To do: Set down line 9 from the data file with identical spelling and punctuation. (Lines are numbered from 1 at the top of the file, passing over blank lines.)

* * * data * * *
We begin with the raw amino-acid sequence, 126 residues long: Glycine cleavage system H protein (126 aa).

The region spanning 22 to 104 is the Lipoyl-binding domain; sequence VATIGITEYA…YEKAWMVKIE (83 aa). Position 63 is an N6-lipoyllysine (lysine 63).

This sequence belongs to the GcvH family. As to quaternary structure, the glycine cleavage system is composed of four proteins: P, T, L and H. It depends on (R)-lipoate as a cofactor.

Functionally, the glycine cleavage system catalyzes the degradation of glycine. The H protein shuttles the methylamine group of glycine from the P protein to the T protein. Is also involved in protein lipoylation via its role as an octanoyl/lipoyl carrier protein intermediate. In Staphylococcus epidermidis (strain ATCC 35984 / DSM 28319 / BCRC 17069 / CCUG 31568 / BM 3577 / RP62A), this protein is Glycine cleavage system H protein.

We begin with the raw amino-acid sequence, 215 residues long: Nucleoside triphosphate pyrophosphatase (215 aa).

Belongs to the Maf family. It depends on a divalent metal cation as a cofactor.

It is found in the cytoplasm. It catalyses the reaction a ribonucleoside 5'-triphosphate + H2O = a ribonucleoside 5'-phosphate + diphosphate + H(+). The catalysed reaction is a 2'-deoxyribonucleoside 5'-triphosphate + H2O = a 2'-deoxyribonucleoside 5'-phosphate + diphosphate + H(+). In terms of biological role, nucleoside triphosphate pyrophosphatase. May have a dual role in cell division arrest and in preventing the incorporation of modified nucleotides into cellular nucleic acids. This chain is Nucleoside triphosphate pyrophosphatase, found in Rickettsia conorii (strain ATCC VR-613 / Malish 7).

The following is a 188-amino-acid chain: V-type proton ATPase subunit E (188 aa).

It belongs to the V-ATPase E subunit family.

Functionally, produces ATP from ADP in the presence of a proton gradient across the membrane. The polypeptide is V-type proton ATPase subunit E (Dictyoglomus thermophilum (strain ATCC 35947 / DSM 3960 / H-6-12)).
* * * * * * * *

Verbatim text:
It belongs to the V-ATPase E subunit family.